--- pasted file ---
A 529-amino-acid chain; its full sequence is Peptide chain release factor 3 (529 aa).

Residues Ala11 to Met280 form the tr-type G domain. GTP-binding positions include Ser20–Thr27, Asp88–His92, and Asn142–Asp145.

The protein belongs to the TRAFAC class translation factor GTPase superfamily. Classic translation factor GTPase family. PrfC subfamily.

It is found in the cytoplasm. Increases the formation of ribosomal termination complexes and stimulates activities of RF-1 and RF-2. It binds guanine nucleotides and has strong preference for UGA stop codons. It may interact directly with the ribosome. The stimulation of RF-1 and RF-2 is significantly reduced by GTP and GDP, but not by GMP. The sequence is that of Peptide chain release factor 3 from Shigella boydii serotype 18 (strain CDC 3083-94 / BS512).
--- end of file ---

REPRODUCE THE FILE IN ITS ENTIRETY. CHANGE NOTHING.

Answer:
A 529-amino-acid chain; its full sequence is Peptide chain release factor 3 (529 aa).

Residues Ala11 to Met280 form the tr-type G domain. GTP-binding positions include Ser20–Thr27, Asp88–His92, and Asn142–Asp145.

The protein belongs to the TRAFAC class translation factor GTPase superfamily. Classic translation factor GTPase family. PrfC subfamily.

It is found in the cytoplasm. Increases the formation of ribosomal termination complexes and stimulates activities of RF-1 and RF-2. It binds guanine nucleotides and has strong preference for UGA stop codons. It may interact directly with the ribosome. The stimulation of RF-1 and RF-2 is significantly reduced by GTP and GDP, but not by GMP. The sequence is that of Peptide chain release factor 3 from Shigella boydii serotype 18 (strain CDC 3083-94 / BS512).